Effect of Dust Deposition on Yield and Yield Components of Chickpea (Cicer arietinum L.) under Rain Fed and Supplemental Irrigation Conditions in Kermanshah

Document Type : Scientific - Research


Department of Agronomy and Plant Breeding, Faculty of Agricultural Sciences and Engineering, Razi University, Kermanshah, Iran


Dust storms over Middle East are one of the most important environmental and pollution problems. In order to assess the effects of dust deposition and supplemental irrigation on yield and yield components of chickpea, an experiment was conducted at the research farm of Agriculture and Natural Resources Campus of Razi University, Kermanshah, in 2013-2014 growing season based on RCDB with three replicatins. Treatments of the experiment included supplemental irrigation as the main plot factor with 2 levels (No-irrigation and irrigation at poding stage). and dust deposition as the sub plot factor with7 levels (Control, dust application at vegetative stage, dust application at poding stage, dust application at pod filling stage, Washing at the end of vegetative stage, Washing at the end of poding stage and Washing at the end of vegetative and poding stages).Supplemental irrigation and dust deposition had significant effect on yield and yield components of chickpea. Drought stress reduced yield and yield components. With dust application at vegetative stage (67.86 g.m-2), poding stage (79.37 g.m-2) and pod filling (79.52 g.m-2) seed yield reduced. With Washing leaves at the end of vegetative and poding stages seed yield (85.20 g.m-2) increased.

Materials and Methods
This study was conducted during 2013-2014 at the research Farm of Razi university in Kermanshah state in the west of Iran (47º 9′ E and 34º 21′ N), 1319 meters above sea level. The soil of the research area was clay loam (36.1% clay, 30.7% silt) and was cultivated with chickpea previously. Treatments included supplemental irrigation as the main plot at 2 levels (control (non-irrigation) and irrigation at poding stage. Other treatments included dust deposition as the sub plot at 7 levels (Control (non-treatment, dust application at vegetative stage, dust application at poding stage, dust application at pod filling stage, Washing at the end of vegetative stage, Washing at the end of poding stage and Washing at the end of vegetative and poding stages). Experiment was a randomized complete block design with three replications. The Analysis of variance using SAS softwares was performed for studied parameters. The means were compared using Duncan test at level of 0.05 probabilities.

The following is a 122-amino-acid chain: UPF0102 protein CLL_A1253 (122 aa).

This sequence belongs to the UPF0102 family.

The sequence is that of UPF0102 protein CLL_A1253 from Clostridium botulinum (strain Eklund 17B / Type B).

Results and Discussion
Dust particles deposited on chickpea leaves resulted in the reduction of the total dry matter and seed yield. Interaction of supplemental irrigation and dust deposition on biological yield, seed yield, harvest index, number of seeds per plant, number of pods per plant and number of lateral branches were significant. The highest biological and seed yield were obtained due to the interaction of Supplemental irrigation and Control (no dust deposition) with 341 and 144 g.m-2, respectively. Zia-Khan et al., (2015) reported the mean reduction of yield in the dusted treatment was about 28%, indicating that the stress conditions in this experiment were relatively severe. Chaurasi et al (2013) reported a decrease in dry matter of groundnut planted in the vicinity of a cement factory, and an increasing rate of groundnut dry matter accumulation was observed while the distance of farm and factory increased.. By cleaning the dust particles of the leaves at the end of growth and poding stages, carbon assimilation and finally grain yield slightly increased. This findings are also according to Zia-khan et al., 2014. Chouhan & Joshi (2010) reported that the growth of wheat at 0.5km distance from a Cement industry was lesser than to plants farther from the cement industry. Armbrust, (1986) Reported a decrease in dry matter accumulation after three days of dust application.

According to the results of this experiment, the drought stress and the dust deposition on leaf surfaces, cause a reduction in light absorption of leaves, reduction stomata conductance, photosynthesis and transpiration and increase leaf temperature. The results of this study show that yield and yield components of chickpea adversely affected by dust deposition at different growth stages. Future researches should focus on the effect of dust deposition on other crops like wheat and the ability of crops to capture the dust deposition in different climatic regions.


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